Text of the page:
Implemented on January 23, 2007, ALL PERSONS traveling by air between the United States and Canada, Mexico, Bermuda, and the Caribbean region are required to present a passport or other valid travel document to enter or re-enter the United States.
JANUARY 31, 2008
U.S. and Canadian citizens will need to present either a WHTI-compliant document, or a government-issued photo ID, such as a driver's license, plus proof of citizenship, such as a birth certificate. DHS also proposes to begin alternative procedures for U.S. and Canadian children at that time.
At a later date, to be determined, the departments will implement the full requirements of the land and sea phase of WHTI. The proposed rules require most U.S. citizens entering the United States at sea or land ports of entry to have either a U.S. passport; a U.S. passport card; a trusted traveler card such as NEXUS, FAST, or SENTRI; a valid Merchant Mariner Document (MMD) when traveling in conjunction with official maritime business; or a valid U.S. Military identification card when traveling on official orders.
Note: The passport requirement does NOT apply to U.S. citizens traveling to or returning directly from a U.S. territory.
U.S. PASSPORT AND OTHER TRAVEL DOCUMENTS
U.S. Passport: U.S. citizens may present a valid U.S. passport when traveling via air, land or sea between the U.S. and the aforementioned Western Hemisphere countries.
The Passport Card: U.S. citizens may begin applying in advance for this new, limited-use, wallet-size passport card beginning February 1, 2008. We expect cards will be available and mailed to applicants in spring 2008. When available it will only be valid for land and sea travel between the U.S. and Canada, Mexico, the Caribbean region, and Bermuda.
Other Accepted Travel Documents: SENTRI, NEXUS, FAST and the U.S. Coast Guard Mariner Document. Members of the U.S. Armed Forces on active duty traveling on orders are exempt from the passport requirement. DHS has more information on these travel documents. This information may be seen at www.dhs.gov.
The Western Hemisphere Travel Initiative is a result of the Intelligence Reform and Prevention Act of 2004 (IRTPA), requiring all travelers to present a passport or other document that denotes identity and citizenship when entering the U.S.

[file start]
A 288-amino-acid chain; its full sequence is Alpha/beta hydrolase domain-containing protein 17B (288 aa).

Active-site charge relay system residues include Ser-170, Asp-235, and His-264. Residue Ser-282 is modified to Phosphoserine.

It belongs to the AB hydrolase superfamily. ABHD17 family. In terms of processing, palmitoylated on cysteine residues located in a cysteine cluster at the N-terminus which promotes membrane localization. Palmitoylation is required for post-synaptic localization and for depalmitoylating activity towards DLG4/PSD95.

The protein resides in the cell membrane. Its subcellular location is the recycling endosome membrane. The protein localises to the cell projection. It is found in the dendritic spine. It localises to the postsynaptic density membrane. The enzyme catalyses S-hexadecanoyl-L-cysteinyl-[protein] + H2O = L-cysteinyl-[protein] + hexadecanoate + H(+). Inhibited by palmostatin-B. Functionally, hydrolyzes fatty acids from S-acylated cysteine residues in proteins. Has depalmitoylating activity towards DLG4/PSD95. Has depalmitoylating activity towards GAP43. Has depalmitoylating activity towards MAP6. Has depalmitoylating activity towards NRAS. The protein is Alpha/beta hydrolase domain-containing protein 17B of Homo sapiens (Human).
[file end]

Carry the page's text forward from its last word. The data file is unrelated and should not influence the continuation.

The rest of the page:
The Department of Homeland Security (DHS) announced on February 22 its intent to propose, as part of the Notice of Proposed Rulemaking on the Western Hemisphere Travel Initiative (WHTI), significant flexibility regarding travel documents required for U.S. and Canadian children as part of WHTI requirements for U.S. land and sea border entry in 2008.
The goal of the initiative is to strengthen U.S. border security while facilitating entry for U.S. citizens and legitimate foreign visitors by providing standardized documentation that enables the Department of Homeland Security to quickly and reliably identify a traveler.
Tips for Traveling Abroad
For detailed information about steps you can take to ensure a safe trip, see How to Have a Safe Trip. Meanwhile, here are some quick tips to make your travel easier and safer:
Register so the State Department can better assist you in an emergency: Register your travel plans with the State Department through a free online service at https://travelregistration.state.gov. This will help us contact you if there is a family emergency in the U.S., or if there is a crisis where you are traveling. In accordance with the Privacy Act, information on your welfare and whereabouts will not be released to others without your express authorization.
Sign passport, and fill in the emergency information: Make sure you have a signed, valid passport, and a visa, if required, and fill in the emergency information page of your passport.
Leave copies of itinerary and passport data page: Leave copies of your itinerary, passport data page and visas with family or friends, so you can be contacted in case of an emergency.
Check your overseas medical insurance coverage: Ask your medical insurance company if your policy applies overseas, and if it covers emergency expenses such as medical evacuation. If it does not, consider supplemental insurance.
Take precautions to avoid being a target of crime: To avoid being a target of crime, do not wear conspicuous clothing or jewelry and do not carry excessive amounts of money. Also, do not leave unattended luggage in public areas and do not accept packages from strangers.
Contact us in an emergency: Consular personnel at U.S. Embassies and Consulates abroad and in the U.S. are available 24 hours a day, 7 days a week, to provide emergency assistance to U.S. citizens. Contact information for U.S. Embassies and Consulates appears on the Bureau of Consular Affairs website at http://travel.state.gov. Also note that the Office of Overseas Citizen Services in the State Department's Bureau of Consular Affairs may be reached for assistance with emergencies at 1-888-407-4747, if calling from the U.S. or Canada, or 202-501-4444, if calling from overseas.